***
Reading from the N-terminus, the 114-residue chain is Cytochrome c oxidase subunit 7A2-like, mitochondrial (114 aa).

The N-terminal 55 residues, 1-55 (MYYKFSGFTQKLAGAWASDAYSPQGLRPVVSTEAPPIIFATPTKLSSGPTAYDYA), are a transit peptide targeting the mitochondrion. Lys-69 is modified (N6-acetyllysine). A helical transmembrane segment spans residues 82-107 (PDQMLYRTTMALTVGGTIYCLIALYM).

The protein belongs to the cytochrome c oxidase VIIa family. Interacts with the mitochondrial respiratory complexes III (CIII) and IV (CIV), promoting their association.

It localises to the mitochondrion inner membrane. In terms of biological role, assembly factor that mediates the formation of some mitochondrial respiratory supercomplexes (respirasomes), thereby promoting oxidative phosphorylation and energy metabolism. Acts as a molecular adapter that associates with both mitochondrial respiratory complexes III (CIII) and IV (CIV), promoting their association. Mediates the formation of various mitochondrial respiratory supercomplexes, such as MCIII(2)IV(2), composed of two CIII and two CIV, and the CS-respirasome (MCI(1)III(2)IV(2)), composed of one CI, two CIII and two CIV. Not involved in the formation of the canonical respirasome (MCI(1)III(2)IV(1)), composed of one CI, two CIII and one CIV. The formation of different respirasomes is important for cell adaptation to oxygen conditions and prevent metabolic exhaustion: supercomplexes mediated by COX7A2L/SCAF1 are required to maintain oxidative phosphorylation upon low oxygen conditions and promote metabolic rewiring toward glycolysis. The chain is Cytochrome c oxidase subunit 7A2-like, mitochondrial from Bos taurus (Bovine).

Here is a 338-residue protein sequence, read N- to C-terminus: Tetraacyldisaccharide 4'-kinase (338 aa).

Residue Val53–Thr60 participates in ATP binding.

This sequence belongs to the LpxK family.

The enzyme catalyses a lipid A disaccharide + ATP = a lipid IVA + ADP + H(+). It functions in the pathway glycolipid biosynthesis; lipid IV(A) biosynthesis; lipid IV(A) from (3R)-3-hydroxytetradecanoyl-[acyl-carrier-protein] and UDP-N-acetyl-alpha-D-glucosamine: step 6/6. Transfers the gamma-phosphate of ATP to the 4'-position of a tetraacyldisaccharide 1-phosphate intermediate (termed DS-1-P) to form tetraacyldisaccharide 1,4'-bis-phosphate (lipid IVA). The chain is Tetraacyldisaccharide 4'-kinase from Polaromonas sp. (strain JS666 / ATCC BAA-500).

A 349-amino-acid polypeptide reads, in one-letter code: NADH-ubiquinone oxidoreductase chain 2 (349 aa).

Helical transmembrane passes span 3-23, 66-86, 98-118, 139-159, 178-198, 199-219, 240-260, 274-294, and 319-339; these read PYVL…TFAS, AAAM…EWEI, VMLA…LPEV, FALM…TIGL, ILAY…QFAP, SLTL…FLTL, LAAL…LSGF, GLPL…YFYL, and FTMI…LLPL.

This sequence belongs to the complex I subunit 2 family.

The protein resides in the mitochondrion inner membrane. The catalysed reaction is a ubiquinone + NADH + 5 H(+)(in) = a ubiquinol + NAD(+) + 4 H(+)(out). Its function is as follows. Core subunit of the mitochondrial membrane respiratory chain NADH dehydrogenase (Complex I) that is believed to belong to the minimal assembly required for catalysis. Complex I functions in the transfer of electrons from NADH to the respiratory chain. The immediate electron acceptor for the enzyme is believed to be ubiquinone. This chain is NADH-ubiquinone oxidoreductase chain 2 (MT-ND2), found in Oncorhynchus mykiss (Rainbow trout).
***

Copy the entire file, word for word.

Reading from the N-terminus, the 114-residue chain is Cytochrome c oxidase subunit 7A2-like, mitochondrial (114 aa).

The N-terminal 55 residues, 1-55 (MYYKFSGFTQKLAGAWASDAYSPQGLRPVVSTEAPPIIFATPTKLSSGPTAYDYA), are a transit peptide targeting the mitochondrion. Lys-69 is modified (N6-acetyllysine). A helical transmembrane segment spans residues 82-107 (PDQMLYRTTMALTVGGTIYCLIALYM).

The protein belongs to the cytochrome c oxidase VIIa family. Interacts with the mitochondrial respiratory complexes III (CIII) and IV (CIV), promoting their association.

It localises to the mitochondrion inner membrane. In terms of biological role, assembly factor that mediates the formation of some mitochondrial respiratory supercomplexes (respirasomes), thereby promoting oxidative phosphorylation and energy metabolism. Acts as a molecular adapter that associates with both mitochondrial respiratory complexes III (CIII) and IV (CIV), promoting their association. Mediates the formation of various mitochondrial respiratory supercomplexes, such as MCIII(2)IV(2), composed of two CIII and two CIV, and the CS-respirasome (MCI(1)III(2)IV(2)), composed of one CI, two CIII and two CIV. Not involved in the formation of the canonical respirasome (MCI(1)III(2)IV(1)), composed of one CI, two CIII and one CIV. The formation of different respirasomes is important for cell adaptation to oxygen conditions and prevent metabolic exhaustion: supercomplexes mediated by COX7A2L/SCAF1 are required to maintain oxidative phosphorylation upon low oxygen conditions and promote metabolic rewiring toward glycolysis. The chain is Cytochrome c oxidase subunit 7A2-like, mitochondrial from Bos taurus (Bovine).

Here is a 338-residue protein sequence, read N- to C-terminus: Tetraacyldisaccharide 4'-kinase (338 aa).

Residue Val53–Thr60 participates in ATP binding.

This sequence belongs to the LpxK family.

The enzyme catalyses a lipid A disaccharide + ATP = a lipid IVA + ADP + H(+). It functions in the pathway glycolipid biosynthesis; lipid IV(A) biosynthesis; lipid IV(A) from (3R)-3-hydroxytetradecanoyl-[acyl-carrier-protein] and UDP-N-acetyl-alpha-D-glucosamine: step 6/6. Transfers the gamma-phosphate of ATP to the 4'-position of a tetraacyldisaccharide 1-phosphate intermediate (termed DS-1-P) to form tetraacyldisaccharide 1,4'-bis-phosphate (lipid IVA). The chain is Tetraacyldisaccharide 4'-kinase from Polaromonas sp. (strain JS666 / ATCC BAA-500).

A 349-amino-acid polypeptide reads, in one-letter code: NADH-ubiquinone oxidoreductase chain 2 (349 aa).

Helical transmembrane passes span 3-23, 66-86, 98-118, 139-159, 178-198, 199-219, 240-260, 274-294, and 319-339; these read PYVL…TFAS, AAAM…EWEI, VMLA…LPEV, FALM…TIGL, ILAY…QFAP, SLTL…FLTL, LAAL…LSGF, GLPL…YFYL, and FTMI…LLPL.

This sequence belongs to the complex I subunit 2 family.

The protein resides in the mitochondrion inner membrane. The catalysed reaction is a ubiquinone + NADH + 5 H(+)(in) = a ubiquinol + NAD(+) + 4 H(+)(out). Its function is as follows. Core subunit of the mitochondrial membrane respiratory chain NADH dehydrogenase (Complex I) that is believed to belong to the minimal assembly required for catalysis. Complex I functions in the transfer of electrons from NADH to the respiratory chain. The immediate electron acceptor for the enzyme is believed to be ubiquinone. This chain is NADH-ubiquinone oxidoreductase chain 2 (MT-ND2), found in Oncorhynchus mykiss (Rainbow trout).